Caring for the vulnerable

Caring for the vulnerable

It is now more than ever important to take care of those who are vulnerable in our communities. But what does that look like? Stephen speaks from experience.

Stand up in the presence of the aged, show respect for the elderly and revere your God. I am the Lord. (Leviticus 19:32)

A man stands looking helpless in a supermarket aisle. He isn’t the first. He won’t be the last. But for 24 hours in these fast-moving days, Anthony Glynn became the face of Britain today - surrounded by empty shelves in Sainsbury’s Epsom, staring blankly at his shopping list. It wasn’t helped by the fact that he had forgotten his glasses! Mr Glynn is 79. And had a quadruple heart bypass in 2018. He was in Sainsbury’s to do some surprise shopping for his self-isolating neighbours in their 80s. Mr Glynn did manage to buy them some Yorkshire tea and biscuits, but there wasn’t much else. “People are only thinking of themselves” he lamented.

As Christians, the opposite should be true; our calling is to look out for others above ourselves (Philippians 2:3-4). Likewise, compassion for the vulnerable is a key part of the DNA of God’s people. It would be hard to read the Bible and not see that! And yet at times like this it is easy for that to go out of the window. “But what about me…?”

As we think about how we respond as The Globe Church to the coronavirus pandemic, let’s do it with our eyes open. Our eyes open to the vulnerable. The truth is that for many elderly people, loneliness, social distancing and self-isolation was already an epidemic. Life is often already shrinking to their own four walls.

I have had the privilege of doing the weekly food shopping for David, a 90-year old gentleman from our previous church, now virtually blind, for a number of years now. It has come with unexpected rewards. I was particularly thrilled to get a Nectar Card coupon recently telling me that I was the number one buyer of scotch eggs in 2019 at the Denmark Hill Sainsbury’s. The pride! 😊. I won’t say that none of them were mine (!) but that triumph is largely down to David always getting 3 double packs a week!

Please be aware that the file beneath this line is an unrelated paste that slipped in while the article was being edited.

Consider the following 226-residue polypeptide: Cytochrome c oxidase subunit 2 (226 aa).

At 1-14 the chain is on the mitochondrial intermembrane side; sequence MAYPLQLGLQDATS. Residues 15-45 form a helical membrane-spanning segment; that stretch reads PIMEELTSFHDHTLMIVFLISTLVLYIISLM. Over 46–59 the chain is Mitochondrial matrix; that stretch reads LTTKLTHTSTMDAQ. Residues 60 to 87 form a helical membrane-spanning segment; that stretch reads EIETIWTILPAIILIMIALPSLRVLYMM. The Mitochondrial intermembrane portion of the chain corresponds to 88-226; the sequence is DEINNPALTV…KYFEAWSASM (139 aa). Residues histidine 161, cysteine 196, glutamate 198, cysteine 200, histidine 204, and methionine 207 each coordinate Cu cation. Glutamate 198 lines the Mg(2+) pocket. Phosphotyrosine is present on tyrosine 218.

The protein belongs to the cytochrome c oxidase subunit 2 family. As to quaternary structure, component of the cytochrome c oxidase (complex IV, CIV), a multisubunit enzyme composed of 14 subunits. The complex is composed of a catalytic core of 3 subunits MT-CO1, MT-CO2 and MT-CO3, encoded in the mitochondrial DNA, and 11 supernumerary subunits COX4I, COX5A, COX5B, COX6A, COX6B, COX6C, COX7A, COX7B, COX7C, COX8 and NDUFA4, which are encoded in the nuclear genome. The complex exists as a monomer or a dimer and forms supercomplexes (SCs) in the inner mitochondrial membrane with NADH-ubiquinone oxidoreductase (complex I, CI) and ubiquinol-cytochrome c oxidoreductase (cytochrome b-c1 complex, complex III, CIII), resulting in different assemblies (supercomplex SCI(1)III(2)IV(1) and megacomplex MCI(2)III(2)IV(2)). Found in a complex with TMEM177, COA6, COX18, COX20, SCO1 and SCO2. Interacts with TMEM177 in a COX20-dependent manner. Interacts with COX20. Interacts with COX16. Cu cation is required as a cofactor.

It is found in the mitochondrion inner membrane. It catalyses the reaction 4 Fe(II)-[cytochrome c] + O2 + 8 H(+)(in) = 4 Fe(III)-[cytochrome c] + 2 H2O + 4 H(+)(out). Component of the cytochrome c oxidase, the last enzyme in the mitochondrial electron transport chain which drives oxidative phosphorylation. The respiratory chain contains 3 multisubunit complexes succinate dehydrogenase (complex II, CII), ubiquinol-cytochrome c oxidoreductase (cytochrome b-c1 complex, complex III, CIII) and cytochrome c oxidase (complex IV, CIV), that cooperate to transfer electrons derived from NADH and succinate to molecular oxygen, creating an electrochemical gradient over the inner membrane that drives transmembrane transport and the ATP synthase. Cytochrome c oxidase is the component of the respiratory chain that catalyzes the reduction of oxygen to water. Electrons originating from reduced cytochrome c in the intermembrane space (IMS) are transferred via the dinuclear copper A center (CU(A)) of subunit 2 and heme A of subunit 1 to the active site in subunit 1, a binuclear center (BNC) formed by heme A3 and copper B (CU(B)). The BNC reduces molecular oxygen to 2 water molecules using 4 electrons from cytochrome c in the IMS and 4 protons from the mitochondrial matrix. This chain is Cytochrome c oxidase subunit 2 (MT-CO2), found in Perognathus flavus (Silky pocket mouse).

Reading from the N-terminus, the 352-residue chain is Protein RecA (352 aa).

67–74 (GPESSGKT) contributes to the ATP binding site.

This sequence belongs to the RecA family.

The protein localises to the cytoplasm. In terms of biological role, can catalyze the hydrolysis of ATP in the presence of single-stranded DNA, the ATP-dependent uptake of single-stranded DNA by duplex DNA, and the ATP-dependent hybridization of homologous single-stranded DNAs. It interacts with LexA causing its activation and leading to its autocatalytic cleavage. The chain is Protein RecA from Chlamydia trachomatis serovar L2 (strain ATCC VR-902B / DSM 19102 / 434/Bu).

He is hugely appreciative – he regularly says that just having someone to talk to makes a huge difference - and I confess I gain huge amounts from having a chat with an older Christian once the shopping is safely packed away too.

So what can we do at this time? There’s no rocket science here – just a few very simple, practical thoughts that can help us make a difference…

So firstly, use your phone for what it was originally made for! When you drift towards playing Candy Crush (showing my age?!) for the umpteenth time, phone an older person instead. Just hearing a voice will make a huge difference. Maybe someone in your family, maybe someone from a previous church who – perhaps even without you knowing – has been praying for you since childhood. Just talk to them. “I was just thinking of the time when…and thought I’d give you a ring to see how you are doing….” And listen. And listen some more. And talk. If they are a Christian, why not pray together?

If you’re feeling well, can you get some provisions for the elderly lady who lives in the flat below and who cannot – or is too worried to – go to the shops? To show her Jesus by buying a loaf of bread, some butter and some slices of ham and leaving them safely on her doorstep. Oh, and a packet of scotch eggs or three! It wasn’t the community door knocking we had in mind for the next few weeks but who knows what God will do with it?

Even in this day and age, who doesn’t love to receive a handwritten letter or card? Something that reminds you that people care – and that you can read over and over again.

A newspaper through the door for those whose daily exercise used to be walking to the shops to get their own? Puzzle books? Interflora online continues to deliver flowers safely in selected postcodes. ”Just to say I am thinking of you…”

And of course we should pray for the vulnerable. That they may know Christ in this, whether they already do or not.

You will have your own ideas, so I’m going to stop writing. Go and call someone. A few minutes chatting today will make it easier when you call again next week.

Covid-19 Mutual Aid UK are organising local volunteers to support the most vulnerable in our communities. They have organised groups in almost every part of London, why not check out what's going on in your community and how you can help?

Another option is to print the card below and post it around your neighbourhood. There are some guidelines concerning safety and safeguarding available on the Covid-19 Mutual Aid UK website which may be helpful.